In summary, the invention relates to combination backpack, cot and tent utilizing a lightweight tubular metal frame with fabric affixed. The multi-purpose frame structure serves as backpack frame and housing for tent, tent supports, tent skirting and cot fabric when in the folded configuration. When unfolded, the frame forms cot support, cot sides and ends, base for tent supports and internal tent frame structure. This frame structure eliminates the need for support ropes, stakes or other external tent support components. The backpack frame does not contact the body of the user which allows for maximum comfort during extended use in the folded carry mode. Incorporation of cot with tent allows for maximum comfort in unfolded configuration, limits disturbances by insects, snakes, related pests and provides a dry foundation during wet weather. This unit is extremely versatile and completely self-contained. It does not require attachment of loose parts to assemble but simply unfolds and repositions existing components. The tent fabric may be detached all or in part to afford better ventilation during hot weather use and all fabric may be detached from frame structure to allow for cleaning.
The invention will now be described with reference to the accompanying drawings in which FIG. 1 shows the backpack assembly which I have termed "Tripak", illustrating the principles of the invention as worn by a user in preferred and best mode form.
FIG. 2 shows the cot frame unfolded and with the legs unfolded in the backpack storage mode.
FIG. 3 shows the top view of FIG. 2.
FIG. 4 is an end view of FIG. 2.
FIG. 5 shows the opended frame with the tent folded over on itself for an inner view of the cot, tent and supports.
FIGS. 6A and 6B show similar views of a modification wherein the backpack may be provided with a back surface, still accessible through zippered openings in the cot and detachably carried by its own harness support.
Referring now specifically to the drawings which illustrate the Tripack in all stages of its user mode, FIG. 1 illustrates the unit in its user carrying mode. The backpack 10 which is conventional in concept forms an integral function as it shares portions of the fabric used to construct cot 27. Backpack 10, cot material 27 and tent material 23 are totally detachable from the frame 11 by the use of a hook and loop fastening strips 29. FIG. 1 further shows the folded legs 12 of which there are four, each mounted on the outer corners of the frame 11. The folding brackets 13 are held to the frame 11 by means of a common fastener such as a rivet. To prevent internal load pressure a center leg/stretcher 14 which has a U shape, more particularly shown in FIGS. 4 and 5, has been utilized. The center leg/stretcher 14 is attached on both sides of the frame using the same folding leg brackets 13 as previously used on corner legs 12. The center leg/stretcher 14 is designed to fold up against the backpack 10 which is attached with the hook and loop fastening strips 29 indicated earlier and user extensively throughout the unit.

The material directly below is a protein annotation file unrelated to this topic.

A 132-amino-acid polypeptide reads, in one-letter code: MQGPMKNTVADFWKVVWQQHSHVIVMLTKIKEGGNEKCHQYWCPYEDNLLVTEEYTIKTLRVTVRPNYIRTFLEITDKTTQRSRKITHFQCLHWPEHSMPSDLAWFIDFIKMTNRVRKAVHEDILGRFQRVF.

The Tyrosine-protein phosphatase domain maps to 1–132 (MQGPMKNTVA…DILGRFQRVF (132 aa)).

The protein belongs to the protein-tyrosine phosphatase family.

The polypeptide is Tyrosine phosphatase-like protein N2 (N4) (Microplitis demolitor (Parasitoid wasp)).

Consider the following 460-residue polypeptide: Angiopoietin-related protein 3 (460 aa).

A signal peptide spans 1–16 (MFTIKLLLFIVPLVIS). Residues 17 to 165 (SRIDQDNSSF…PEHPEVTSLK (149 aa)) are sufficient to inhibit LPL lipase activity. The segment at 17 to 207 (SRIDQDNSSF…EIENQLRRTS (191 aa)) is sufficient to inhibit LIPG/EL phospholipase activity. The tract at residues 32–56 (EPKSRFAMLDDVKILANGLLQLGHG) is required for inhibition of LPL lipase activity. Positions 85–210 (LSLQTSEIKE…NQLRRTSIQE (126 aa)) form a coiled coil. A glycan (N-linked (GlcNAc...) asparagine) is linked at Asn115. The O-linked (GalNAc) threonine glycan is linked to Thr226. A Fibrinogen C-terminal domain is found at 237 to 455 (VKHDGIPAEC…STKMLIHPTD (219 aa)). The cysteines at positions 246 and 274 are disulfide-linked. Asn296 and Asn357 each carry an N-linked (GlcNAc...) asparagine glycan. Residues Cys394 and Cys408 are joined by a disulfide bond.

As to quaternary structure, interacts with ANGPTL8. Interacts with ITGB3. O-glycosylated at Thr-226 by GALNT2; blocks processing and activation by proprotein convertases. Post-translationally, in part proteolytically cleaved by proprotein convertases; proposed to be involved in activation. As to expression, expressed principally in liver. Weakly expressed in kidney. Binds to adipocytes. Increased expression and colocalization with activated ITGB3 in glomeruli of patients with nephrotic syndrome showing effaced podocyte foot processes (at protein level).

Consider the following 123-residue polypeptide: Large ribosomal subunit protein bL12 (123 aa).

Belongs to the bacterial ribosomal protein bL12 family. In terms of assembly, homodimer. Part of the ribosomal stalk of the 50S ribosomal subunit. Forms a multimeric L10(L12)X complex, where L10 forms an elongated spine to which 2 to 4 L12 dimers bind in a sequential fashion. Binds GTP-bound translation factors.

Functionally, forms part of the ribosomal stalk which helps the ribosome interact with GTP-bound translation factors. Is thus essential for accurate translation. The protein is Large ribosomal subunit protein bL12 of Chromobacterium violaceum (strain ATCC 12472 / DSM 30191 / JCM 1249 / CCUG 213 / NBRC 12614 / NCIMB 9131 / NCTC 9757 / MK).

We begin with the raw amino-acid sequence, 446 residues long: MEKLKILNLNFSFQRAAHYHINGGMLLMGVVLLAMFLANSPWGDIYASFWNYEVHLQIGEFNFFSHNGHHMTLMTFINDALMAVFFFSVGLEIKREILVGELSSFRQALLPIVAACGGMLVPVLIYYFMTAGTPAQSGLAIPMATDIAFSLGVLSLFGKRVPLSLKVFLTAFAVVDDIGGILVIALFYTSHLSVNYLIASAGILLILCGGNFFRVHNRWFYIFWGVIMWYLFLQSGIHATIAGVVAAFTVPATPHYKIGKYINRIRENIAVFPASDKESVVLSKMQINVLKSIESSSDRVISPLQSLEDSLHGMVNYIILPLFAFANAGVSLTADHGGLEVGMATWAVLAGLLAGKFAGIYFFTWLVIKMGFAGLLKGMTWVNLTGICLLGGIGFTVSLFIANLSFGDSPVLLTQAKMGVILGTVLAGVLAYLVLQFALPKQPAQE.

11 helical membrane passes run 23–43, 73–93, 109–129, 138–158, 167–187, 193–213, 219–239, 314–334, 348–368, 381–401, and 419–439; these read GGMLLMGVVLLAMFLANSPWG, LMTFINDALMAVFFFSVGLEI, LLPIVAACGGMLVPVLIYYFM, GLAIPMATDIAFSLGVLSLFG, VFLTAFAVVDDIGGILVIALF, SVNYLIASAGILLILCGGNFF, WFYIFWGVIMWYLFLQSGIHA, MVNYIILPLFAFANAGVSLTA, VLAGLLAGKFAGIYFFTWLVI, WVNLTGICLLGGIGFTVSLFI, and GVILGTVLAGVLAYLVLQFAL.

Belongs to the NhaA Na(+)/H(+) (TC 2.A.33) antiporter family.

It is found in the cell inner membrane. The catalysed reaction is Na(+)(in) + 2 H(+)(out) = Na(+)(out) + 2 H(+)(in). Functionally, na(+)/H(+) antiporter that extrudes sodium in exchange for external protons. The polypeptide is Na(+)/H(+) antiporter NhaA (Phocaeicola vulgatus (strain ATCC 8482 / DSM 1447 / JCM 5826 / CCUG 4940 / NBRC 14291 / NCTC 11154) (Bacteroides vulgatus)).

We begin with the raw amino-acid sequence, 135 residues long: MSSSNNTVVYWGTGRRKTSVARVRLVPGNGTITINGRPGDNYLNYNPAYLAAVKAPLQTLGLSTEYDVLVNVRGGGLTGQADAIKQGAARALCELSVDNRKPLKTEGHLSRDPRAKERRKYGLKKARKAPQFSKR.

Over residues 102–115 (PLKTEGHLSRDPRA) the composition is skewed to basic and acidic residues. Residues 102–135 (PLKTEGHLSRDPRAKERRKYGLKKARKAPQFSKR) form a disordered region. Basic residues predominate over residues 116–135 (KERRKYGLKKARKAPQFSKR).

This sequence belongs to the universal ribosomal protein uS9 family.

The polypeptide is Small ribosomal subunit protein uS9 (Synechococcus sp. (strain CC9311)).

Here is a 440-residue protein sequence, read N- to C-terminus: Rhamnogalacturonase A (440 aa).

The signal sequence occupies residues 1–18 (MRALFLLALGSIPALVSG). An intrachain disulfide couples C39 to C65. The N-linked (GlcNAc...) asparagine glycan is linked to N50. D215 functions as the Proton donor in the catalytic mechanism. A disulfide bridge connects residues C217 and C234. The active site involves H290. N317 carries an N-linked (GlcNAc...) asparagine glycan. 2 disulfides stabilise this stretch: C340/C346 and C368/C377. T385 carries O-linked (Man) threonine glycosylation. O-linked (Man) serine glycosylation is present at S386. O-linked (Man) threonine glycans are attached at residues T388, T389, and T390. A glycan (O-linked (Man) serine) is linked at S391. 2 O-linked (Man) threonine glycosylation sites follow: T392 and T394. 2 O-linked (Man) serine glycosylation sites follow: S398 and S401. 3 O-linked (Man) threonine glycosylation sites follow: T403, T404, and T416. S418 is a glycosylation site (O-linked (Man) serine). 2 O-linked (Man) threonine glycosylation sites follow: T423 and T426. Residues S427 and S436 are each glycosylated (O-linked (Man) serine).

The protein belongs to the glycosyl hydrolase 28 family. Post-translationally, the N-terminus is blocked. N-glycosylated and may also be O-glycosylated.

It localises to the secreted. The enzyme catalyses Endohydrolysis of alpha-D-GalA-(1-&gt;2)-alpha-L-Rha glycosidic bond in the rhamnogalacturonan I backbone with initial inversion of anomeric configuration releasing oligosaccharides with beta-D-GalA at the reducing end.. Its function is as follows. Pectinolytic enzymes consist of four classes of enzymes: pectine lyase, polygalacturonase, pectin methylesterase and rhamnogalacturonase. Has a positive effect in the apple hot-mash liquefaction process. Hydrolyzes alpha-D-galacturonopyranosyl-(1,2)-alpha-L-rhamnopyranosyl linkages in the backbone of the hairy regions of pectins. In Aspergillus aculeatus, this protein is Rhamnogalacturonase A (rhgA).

FIG. 2 shows the unit in the unfolded position in a side view. Backpack 10 is now in the storage mode, the four corner legs 12 are now unfolded and center leg/stretcher 14 is unfolded to allow a person to sleep on the cot 27. The leg brackets 13 are now in the locked position for stability as well as the center leg/stretcher 14. The shoulder harness assembly 17 is illustrated to show storage position. The frame hinge 15 is now more clearly shown for its secondary design feature of supporting the center tent supports 21 as shown in more details in FIG. 6 by using the center tent support socket 16.